Who needs nature? In an age when we rely so much on technology — for finding our way, amusing ourselves during “down time” (is it really down time if we’re staring at a screen?), staying in touch with people, managing our lives — we all do, now more than ever.
One of the perks of spending extended time in Death Valley this summer was the serenity that came from turning all the gadgets off, from removing the distractions of ringing and dinging and pinging, as Richard Louv puts it in his book, “The Nature Principle: Reconnecting with Life in a Virtual Age” (Algonquin, 2012). Reading it, I’m fascinated by the scientific validation of what I’ve personally experienced and been theorizing for years: the best antidote for stress, fatigue, feelings of alienation (spiritual disconnection and separation from your surroundings), complacency (both physical and emotional), and plain old boredom is simply getting outdoors.
Several years ago, Louv wrote “Last Child in the Woods,” which introduced the idea of nature-deficit disorder, “the growing gap between [people] and nature” in our modern world, where people are ignorant not only of the names of natural things (plants, animals, rock formations, etc.), but also “blind” to them, not even noticing when they are present.
That first book was mostly about how important nature is to children, and this one focuses on how vital it is to adults. He asserts, “… a reconnection to the natural world is fundamental to human health, well-being, spirit, and survival. … This collective disorder [nature-deficit] threatens our health, our spirit, our economy, and our future stewardship of the environment.”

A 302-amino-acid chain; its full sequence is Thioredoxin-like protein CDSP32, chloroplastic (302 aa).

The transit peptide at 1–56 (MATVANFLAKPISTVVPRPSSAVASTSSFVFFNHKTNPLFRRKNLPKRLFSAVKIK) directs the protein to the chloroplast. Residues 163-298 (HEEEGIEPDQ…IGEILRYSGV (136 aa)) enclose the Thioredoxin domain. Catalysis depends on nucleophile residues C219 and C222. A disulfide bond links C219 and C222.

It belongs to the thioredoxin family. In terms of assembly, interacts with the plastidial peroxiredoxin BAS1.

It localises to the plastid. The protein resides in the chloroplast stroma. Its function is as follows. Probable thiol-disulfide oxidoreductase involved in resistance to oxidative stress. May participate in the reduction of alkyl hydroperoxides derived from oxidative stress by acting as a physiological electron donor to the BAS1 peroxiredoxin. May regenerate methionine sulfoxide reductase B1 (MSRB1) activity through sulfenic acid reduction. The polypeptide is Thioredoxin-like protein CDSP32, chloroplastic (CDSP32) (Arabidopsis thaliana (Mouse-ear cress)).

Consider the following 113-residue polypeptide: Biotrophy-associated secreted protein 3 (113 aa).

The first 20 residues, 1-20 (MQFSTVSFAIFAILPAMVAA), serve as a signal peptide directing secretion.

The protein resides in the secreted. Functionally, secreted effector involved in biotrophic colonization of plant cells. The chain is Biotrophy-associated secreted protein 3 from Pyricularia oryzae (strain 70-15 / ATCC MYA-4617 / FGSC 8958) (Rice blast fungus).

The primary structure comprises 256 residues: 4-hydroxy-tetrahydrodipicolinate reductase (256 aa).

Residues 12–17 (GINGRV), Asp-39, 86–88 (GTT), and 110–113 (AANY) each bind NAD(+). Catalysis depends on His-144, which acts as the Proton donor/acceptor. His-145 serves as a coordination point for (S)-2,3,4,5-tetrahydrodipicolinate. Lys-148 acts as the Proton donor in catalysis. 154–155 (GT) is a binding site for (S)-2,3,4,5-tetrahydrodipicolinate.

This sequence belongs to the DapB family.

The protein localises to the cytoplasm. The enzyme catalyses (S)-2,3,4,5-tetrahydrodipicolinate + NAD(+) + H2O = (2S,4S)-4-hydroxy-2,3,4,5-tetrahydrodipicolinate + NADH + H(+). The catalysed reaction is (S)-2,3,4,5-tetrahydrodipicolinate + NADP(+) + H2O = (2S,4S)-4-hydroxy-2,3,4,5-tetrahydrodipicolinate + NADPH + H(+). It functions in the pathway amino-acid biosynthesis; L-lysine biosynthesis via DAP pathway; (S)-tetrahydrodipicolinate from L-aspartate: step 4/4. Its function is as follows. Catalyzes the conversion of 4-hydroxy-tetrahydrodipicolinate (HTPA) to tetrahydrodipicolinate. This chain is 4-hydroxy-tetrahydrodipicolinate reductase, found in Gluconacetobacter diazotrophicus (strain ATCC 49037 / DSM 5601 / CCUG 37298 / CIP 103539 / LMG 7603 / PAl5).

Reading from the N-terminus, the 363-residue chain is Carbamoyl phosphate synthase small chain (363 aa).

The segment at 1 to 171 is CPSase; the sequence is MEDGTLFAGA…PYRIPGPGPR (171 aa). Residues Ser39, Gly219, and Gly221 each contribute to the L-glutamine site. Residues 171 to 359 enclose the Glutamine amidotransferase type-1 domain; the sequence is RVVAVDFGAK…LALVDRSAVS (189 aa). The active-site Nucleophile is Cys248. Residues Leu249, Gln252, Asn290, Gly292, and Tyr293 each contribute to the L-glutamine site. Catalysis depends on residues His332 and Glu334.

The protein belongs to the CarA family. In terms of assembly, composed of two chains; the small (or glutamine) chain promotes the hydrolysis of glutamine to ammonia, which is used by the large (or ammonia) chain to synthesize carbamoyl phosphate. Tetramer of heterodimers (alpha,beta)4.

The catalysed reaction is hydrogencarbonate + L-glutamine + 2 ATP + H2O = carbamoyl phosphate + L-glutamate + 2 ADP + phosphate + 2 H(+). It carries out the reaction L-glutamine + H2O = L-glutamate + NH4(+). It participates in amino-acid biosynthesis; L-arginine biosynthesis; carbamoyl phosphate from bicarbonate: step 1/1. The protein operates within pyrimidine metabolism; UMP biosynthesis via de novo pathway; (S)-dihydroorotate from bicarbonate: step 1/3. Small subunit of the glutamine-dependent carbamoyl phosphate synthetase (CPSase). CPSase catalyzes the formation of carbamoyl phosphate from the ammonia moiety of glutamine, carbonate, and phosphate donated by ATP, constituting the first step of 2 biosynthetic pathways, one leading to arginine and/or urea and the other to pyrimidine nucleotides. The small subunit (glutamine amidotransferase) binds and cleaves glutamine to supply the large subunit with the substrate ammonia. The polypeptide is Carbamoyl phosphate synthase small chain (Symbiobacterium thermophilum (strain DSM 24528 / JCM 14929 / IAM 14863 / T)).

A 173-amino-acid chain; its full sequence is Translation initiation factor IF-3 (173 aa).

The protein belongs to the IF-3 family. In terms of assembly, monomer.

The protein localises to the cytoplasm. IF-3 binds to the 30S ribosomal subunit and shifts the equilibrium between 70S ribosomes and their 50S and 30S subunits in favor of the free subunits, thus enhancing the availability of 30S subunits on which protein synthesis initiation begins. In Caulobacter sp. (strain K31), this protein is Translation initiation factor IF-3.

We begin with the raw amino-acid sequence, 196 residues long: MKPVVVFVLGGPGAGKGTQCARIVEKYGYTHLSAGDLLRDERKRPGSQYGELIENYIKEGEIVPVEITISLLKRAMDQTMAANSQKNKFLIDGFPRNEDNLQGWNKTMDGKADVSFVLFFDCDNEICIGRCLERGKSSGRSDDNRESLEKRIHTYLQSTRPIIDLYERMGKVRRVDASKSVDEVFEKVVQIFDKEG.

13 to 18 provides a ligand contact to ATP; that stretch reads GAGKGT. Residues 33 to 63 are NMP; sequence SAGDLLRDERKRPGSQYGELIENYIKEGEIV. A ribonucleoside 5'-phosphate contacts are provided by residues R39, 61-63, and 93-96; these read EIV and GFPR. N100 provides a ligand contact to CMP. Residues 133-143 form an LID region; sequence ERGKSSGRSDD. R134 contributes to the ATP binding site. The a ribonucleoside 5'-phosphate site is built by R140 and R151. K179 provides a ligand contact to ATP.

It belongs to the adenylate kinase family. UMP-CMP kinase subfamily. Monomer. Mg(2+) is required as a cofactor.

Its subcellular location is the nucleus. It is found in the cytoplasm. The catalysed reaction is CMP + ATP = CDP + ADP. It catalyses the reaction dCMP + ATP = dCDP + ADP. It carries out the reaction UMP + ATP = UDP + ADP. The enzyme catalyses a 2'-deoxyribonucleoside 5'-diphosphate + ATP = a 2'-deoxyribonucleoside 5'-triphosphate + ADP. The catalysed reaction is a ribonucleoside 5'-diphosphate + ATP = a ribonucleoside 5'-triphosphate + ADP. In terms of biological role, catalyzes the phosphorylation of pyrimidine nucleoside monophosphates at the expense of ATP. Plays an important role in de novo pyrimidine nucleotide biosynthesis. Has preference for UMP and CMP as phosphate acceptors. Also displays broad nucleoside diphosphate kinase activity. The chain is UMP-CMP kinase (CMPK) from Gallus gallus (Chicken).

What do you think? Is it as dire as all that?
I’m asking because I want to hear about your experience. There’s no denying that technology and other modern luxuries make our lives easier in many ways. But is that an entirely good thing? Consider this, which Louv illustrated with a story about tracking bears in the wilderness:
“The pleasure of being alive is brought into sharper focus when you need to pay attention to staying alive. Alive in the larger universe, alive in time.” (p. 19)
Do you agree that feelings of “aliveness” are related to risk taking?
It shouldn’t surprise you that I think they are. That pushing the limits, especially in unusual environments, excites me and contributes to a sense of meaning for my life. That I recommend pushing your own boundaries, exploring new places, whether that means taking a hike or going fishing or gardening or something more extreme, like ultra distances in remote locales.
The truth is that I resent technology most of the time. But I also appreciate its usefulness, even as I seek to minimize its impact on my life. I turn it off. A lot. But this book isn’t an indictment of technology. It is an inducement to re-nature ourselves, restore balance and look up frequently from the virtual world to re-establish our sense of self in the real world.
In the end, I give “The Nature Principle” my full endorsement. It’s the perfect book to read on a park bench, by the fire, or on a picnic blanket.